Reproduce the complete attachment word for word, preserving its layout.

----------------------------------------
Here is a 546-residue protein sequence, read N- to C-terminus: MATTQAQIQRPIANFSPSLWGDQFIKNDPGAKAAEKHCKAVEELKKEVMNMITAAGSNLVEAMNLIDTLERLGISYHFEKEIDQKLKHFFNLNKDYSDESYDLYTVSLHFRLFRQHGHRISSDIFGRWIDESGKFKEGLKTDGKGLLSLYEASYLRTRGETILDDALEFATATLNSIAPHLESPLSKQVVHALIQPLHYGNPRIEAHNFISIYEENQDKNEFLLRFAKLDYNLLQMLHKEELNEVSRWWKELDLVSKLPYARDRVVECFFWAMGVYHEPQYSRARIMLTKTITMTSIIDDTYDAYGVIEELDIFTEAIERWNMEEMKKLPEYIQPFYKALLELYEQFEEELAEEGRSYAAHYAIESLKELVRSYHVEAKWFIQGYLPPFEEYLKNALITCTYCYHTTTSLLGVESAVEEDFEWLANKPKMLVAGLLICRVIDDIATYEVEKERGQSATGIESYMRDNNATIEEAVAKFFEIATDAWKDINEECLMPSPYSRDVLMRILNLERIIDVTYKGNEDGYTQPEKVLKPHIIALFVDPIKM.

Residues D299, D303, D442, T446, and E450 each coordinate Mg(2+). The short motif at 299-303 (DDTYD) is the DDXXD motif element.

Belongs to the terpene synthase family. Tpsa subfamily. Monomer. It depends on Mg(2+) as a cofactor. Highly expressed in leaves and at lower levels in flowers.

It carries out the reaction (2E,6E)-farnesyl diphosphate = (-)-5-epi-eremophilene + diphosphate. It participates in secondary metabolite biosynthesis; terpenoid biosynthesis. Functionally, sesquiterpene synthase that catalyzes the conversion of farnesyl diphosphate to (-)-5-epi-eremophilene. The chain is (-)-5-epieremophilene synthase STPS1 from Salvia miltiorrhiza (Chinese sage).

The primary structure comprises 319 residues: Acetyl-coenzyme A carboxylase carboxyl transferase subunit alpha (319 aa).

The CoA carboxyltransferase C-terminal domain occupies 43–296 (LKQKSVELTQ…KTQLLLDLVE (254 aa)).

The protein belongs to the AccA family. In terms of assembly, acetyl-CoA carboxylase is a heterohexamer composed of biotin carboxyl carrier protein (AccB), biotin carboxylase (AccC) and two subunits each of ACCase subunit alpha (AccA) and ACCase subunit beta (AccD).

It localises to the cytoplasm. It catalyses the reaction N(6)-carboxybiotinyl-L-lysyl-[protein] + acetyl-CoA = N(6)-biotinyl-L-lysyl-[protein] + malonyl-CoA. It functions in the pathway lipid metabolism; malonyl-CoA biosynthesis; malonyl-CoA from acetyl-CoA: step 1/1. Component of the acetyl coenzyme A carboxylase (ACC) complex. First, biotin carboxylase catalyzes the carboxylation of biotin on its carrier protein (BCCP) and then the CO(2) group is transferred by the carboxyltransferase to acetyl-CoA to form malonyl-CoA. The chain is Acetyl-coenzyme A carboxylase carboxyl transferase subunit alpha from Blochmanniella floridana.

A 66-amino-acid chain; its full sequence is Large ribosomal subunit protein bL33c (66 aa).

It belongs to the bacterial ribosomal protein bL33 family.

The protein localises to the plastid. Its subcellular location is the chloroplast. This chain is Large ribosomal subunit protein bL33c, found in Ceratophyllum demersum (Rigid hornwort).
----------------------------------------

Here is a 546-residue protein sequence, read N- to C-terminus: MATTQAQIQRPIANFSPSLWGDQFIKNDPGAKAAEKHCKAVEELKKEVMNMITAAGSNLVEAMNLIDTLERLGISYHFEKEIDQKLKHFFNLNKDYSDESYDLYTVSLHFRLFRQHGHRISSDIFGRWIDESGKFKEGLKTDGKGLLSLYEASYLRTRGETILDDALEFATATLNSIAPHLESPLSKQVVHALIQPLHYGNPRIEAHNFISIYEENQDKNEFLLRFAKLDYNLLQMLHKEELNEVSRWWKELDLVSKLPYARDRVVECFFWAMGVYHEPQYSRARIMLTKTITMTSIIDDTYDAYGVIEELDIFTEAIERWNMEEMKKLPEYIQPFYKALLELYEQFEEELAEEGRSYAAHYAIESLKELVRSYHVEAKWFIQGYLPPFEEYLKNALITCTYCYHTTTSLLGVESAVEEDFEWLANKPKMLVAGLLICRVIDDIATYEVEKERGQSATGIESYMRDNNATIEEAVAKFFEIATDAWKDINEECLMPSPYSRDVLMRILNLERIIDVTYKGNEDGYTQPEKVLKPHIIALFVDPIKM.

Residues D299, D303, D442, T446, and E450 each coordinate Mg(2+). The short motif at 299-303 (DDTYD) is the DDXXD motif element.

Belongs to the terpene synthase family. Tpsa subfamily. Monomer. It depends on Mg(2+) as a cofactor. Highly expressed in leaves and at lower levels in flowers.

It carries out the reaction (2E,6E)-farnesyl diphosphate = (-)-5-epi-eremophilene + diphosphate. It participates in secondary metabolite biosynthesis; terpenoid biosynthesis. Functionally, sesquiterpene synthase that catalyzes the conversion of farnesyl diphosphate to (-)-5-epi-eremophilene. The chain is (-)-5-epieremophilene synthase STPS1 from Salvia miltiorrhiza (Chinese sage).

The primary structure comprises 319 residues: Acetyl-coenzyme A carboxylase carboxyl transferase subunit alpha (319 aa).

The CoA carboxyltransferase C-terminal domain occupies 43–296 (LKQKSVELTQ…KTQLLLDLVE (254 aa)).

The protein belongs to the AccA family. In terms of assembly, acetyl-CoA carboxylase is a heterohexamer composed of biotin carboxyl carrier protein (AccB), biotin carboxylase (AccC) and two subunits each of ACCase subunit alpha (AccA) and ACCase subunit beta (AccD).

It localises to the cytoplasm. It catalyses the reaction N(6)-carboxybiotinyl-L-lysyl-[protein] + acetyl-CoA = N(6)-biotinyl-L-lysyl-[protein] + malonyl-CoA. It functions in the pathway lipid metabolism; malonyl-CoA biosynthesis; malonyl-CoA from acetyl-CoA: step 1/1. Component of the acetyl coenzyme A carboxylase (ACC) complex. First, biotin carboxylase catalyzes the carboxylation of biotin on its carrier protein (BCCP) and then the CO(2) group is transferred by the carboxyltransferase to acetyl-CoA to form malonyl-CoA. The chain is Acetyl-coenzyme A carboxylase carboxyl transferase subunit alpha from Blochmanniella floridana.

A 66-amino-acid chain; its full sequence is Large ribosomal subunit protein bL33c (66 aa).

It belongs to the bacterial ribosomal protein bL33 family.

The protein localises to the plastid. Its subcellular location is the chloroplast. This chain is Large ribosomal subunit protein bL33c, found in Ceratophyllum demersum (Rigid hornwort).